It's only bad when Mike and Google and others do it. When it's you, the studios/labels, etc it's perfectly okay. Got it. "Do as we say, not as we do. otherwise you're not playing fair, you big ol' meanie." This seems to be such a popular stance as of late. I find it hilarious that I do not actually hear children say that anymore, but adults do it on a regular basis. Kinda scary in a way too.

           

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            Anonymous Coward, Dec 15th, 2011 @ 11:08am

            Re: Re: Re: Re:

            ", you technically did ignore the issues and just throw out an insult."

            It wasn't my post to start with. Further, Mike is the lucky guy who was smears the bill's authors a couple of weeks back already. He doesn't have a whole lot of moral high ground to stand on here.

            "It's only bad when Mike and Google and others do it. When it's you, the studios/labels, etc it's perfectly okay. Got it. "

            It's not good when either side of the debate does it. But those who claim the moral high ground shouldn't be there to start with, but if you look closely, you can see Mike covered in the muck he has been shovelling for the last couple of months. It's not pretty, it's just harder for people like you to see because you agree with him.

             

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              identicon
              Anonymous Coward, Dec 15th, 2011 @ 8:07pm

              Re: Re: Re: Re: Re:

              Pointing out the idiocy on the bill is not a smear.

               

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              Mike Masnick (profile), Dec 16th, 2011 @ 12:00am

              Re: Re: Re: Re: Re:

              It wasn't my post to start with. Further, Mike is the lucky guy who was smears the bill's authors a couple of weeks back already. He doesn't have a whole lot of moral high ground to stand on here.

              You keep claiming I smeared the bill's authors, but you can't back that up because it's false. Pointing out *facts* and examples of hypocrisy is not a "smear" no matter how many times you pretend otherwise.

              Is that really the best you've got?

               

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      Loki, Dec 15th, 2011 @ 7:55am

      Re:

      Unfortunately, that doesn't even come close to breaking the top ten of stupid commentary/statements I've heard uttered by a politician.

       

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    Karl (profile), Dec 15th, 2011 @ 7:03am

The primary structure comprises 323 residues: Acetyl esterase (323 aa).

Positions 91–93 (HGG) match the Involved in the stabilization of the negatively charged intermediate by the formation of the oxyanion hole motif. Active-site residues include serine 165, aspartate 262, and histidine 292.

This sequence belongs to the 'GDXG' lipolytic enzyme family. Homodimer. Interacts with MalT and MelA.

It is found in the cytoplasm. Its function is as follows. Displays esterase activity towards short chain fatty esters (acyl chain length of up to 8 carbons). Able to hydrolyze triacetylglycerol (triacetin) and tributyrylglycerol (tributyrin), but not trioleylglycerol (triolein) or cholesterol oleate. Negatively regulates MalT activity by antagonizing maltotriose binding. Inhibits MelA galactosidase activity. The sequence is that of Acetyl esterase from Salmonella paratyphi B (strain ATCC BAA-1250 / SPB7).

Capuano

    For what it's worth: I just called the offices of my representative, Michael Capuano, to voice my opposition to the bill. His aide said that he will be voting against the bill.

     

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    Michael, Dec 15th, 2011 @ 7:20am

    Yeah, may as well be, eejit.

     

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    Karl (profile), Dec 15th, 2011 @ 7:24am

    Missed one thing

    Polis also wants to use this bill to expand copyright law to sound recordings recorded before 1972.

    In other words, he's trying to sneak in a retroactive extension to copyright, but only for sound recordings.

    Whether or not you think this might be a good idea (and it actually might be, in this rare case), it's a stupid idea to try to paste it onto this horrible bill.

     

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      identicon
      Anonymous Coward, Dec 15th, 2011 @ 7:35am

      Re: Missed one thing

      Sounds like he's trying really hard to vote himself out of a job. Boulder is a constituency that pays close attention to the voting record of its representatives.

       

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      E. Zachary Knight (profile), Dec 15th, 2011 @ 7:38am

      Re: Missed one thing

      Sounds more like he is trying to pull all sound recording copyrights under the Federal umbrella. Sound recording from prior to 1972 are governed by individual state copyright laws. Not Federal. Bringing them under Federal copyright law would actually make them more reasonable in some cases.

       

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        Michael, Dec 15th, 2011 @ 7:42am

        Re: Re: Missed one thing

        E. Zachary, please expound upon this subject. Anything which strengthens the major label's copyright powers should be frowned upon. How would this be beneficial to anyone except for the major labels?

         

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          Karl (profile), Dec 15th, 2011 @ 7:55am

          Re: Re: Re: Missed one thing

          E. Zachary, please expound upon this subject. Anything which strengthens the major label's copyright powers should be frowned upon.

          I'm not E. Zachary, but I'll answer this one.